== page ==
The protester’s allegations in this regard are misplaced. The Small Business Act, as amended, requires that “to the maximum extent practicable,” each agency shall “avoid unnecessary and unjustified bundling of contract requirements that precludes small business participation in procurements as prime contractors.” 15 U.S.C. § 631(j)(3); see also 2B Brokers et al., B-298651, Nov. 27, 2006, 2006 CPD ¶ 178 at 9. Bundling, for purposes of the Small Business Act, as amended, is defined as “consolidating 2 or more requirements for goods or services previously provided or performed under separate smaller contracts into a solicitation of offers for a single contract that is likely to be unsuitable for award to a small-business concern.” 15 U.S.C. § 632(o)(2); see FAR § 2.10. Thus, a necessary predicate for the application of the Small Business Act’s anti-bundling provisions is the issuance of a solicitation that effectively “precludes small business participation” or one that is unsuitable for award to small businesses. Here, however, the solicitation has been issued as a total small business set-aside and small business firms, such as the protester, will be competing for the BPAs. As a result, there is no possible violation of the Small Business Act’s restrictions on bundling.
Finally, for the first time in its comments on the agency report, Homecare suggested that the solicitation is defective because the VA did not use the correct NAICS code for the solicited ramp installation services. Protester’s Comments at 3-4. The allegations in this regard are untimely as they were not raised prior to the date for receipt of quotations. Bid Protest Regulations, 4 C.F.R. § 21.2(a)(1); see JAVIS Automation & Eng’g, Inc., B‑290434, B-290434.2, Aug. 5, 2002, 2002 CPD ¶ 140 at 7 n.11. Moreover, they raise matters outside the scope of our bid protest jurisdiction. Questions regarding proper NAICS code designations are for resolution by the SBA, which has exclusive authority over NAICS code determination appeals.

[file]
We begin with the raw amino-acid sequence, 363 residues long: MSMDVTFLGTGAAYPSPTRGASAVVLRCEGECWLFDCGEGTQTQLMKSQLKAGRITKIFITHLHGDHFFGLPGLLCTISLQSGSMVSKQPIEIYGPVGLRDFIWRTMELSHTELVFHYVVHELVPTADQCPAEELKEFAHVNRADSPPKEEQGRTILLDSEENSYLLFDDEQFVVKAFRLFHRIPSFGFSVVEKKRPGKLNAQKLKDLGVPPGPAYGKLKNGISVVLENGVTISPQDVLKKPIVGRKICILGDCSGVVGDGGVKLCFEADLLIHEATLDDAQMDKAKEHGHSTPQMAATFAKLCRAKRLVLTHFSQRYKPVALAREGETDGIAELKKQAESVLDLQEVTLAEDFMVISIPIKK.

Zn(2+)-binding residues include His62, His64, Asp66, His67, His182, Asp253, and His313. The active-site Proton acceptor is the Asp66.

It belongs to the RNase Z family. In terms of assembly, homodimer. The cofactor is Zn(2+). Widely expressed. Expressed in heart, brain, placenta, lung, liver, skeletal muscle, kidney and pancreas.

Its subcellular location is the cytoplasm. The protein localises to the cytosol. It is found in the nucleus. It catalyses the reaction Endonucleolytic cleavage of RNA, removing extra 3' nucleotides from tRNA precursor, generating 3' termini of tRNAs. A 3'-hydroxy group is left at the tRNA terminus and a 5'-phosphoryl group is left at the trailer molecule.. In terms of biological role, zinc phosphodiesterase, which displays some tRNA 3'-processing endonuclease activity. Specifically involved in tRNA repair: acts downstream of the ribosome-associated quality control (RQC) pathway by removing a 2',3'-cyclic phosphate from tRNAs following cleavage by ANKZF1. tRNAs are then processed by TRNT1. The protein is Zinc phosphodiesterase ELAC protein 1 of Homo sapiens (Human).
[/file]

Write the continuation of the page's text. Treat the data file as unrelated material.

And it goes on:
See FAR § 19.303(c); 13 C.F.R. § 121.1102. Because an agency’s choice of an NAICS code is a matter for review by the SBA, it is not a matter for consideration by our Office. 4 C.F.R. § 21.5(b); Expeditions Int’l Travel Agency, B-252510, June 28, 1993, 93-1 CPD ¶ 497 at 4.
The protest is denied.
Susan A. Poling
 The protester questions the validity of this market research, alleging that “there is no evidence that such research was conducted, only a reference to same in the Contracting Officer’s Response.” Protester’s Comments at 2. However, in its agency report, the VA provided a copy of the GSA e-Buy sources sought notice and a list of the fifteen FSS vendors (including EZ Access, a division of Homecare) that responded to the notice. AR exhs. 3-5. In its comments on the agency report, the protester has not provided any evidence to refute the contemporaneous record provided by the agency and we will not conclude that the market research was conducted improperly on the basis of inference or supposition. See Novell Pharm., Inc., B-255374, Feb. 24, 1994, 94-1 CPD ¶ 149 at 7. This protest ground is denied.
 Specifically, the agency estimates ordering a minimum of 200 modular ramps annually for a total of 1000 modular ramps. The labor and installation cost for each ramp is estimated to be a maximum of $900.00 with an overall estimated cost of $900,000. Contracting Officer Statement at 3.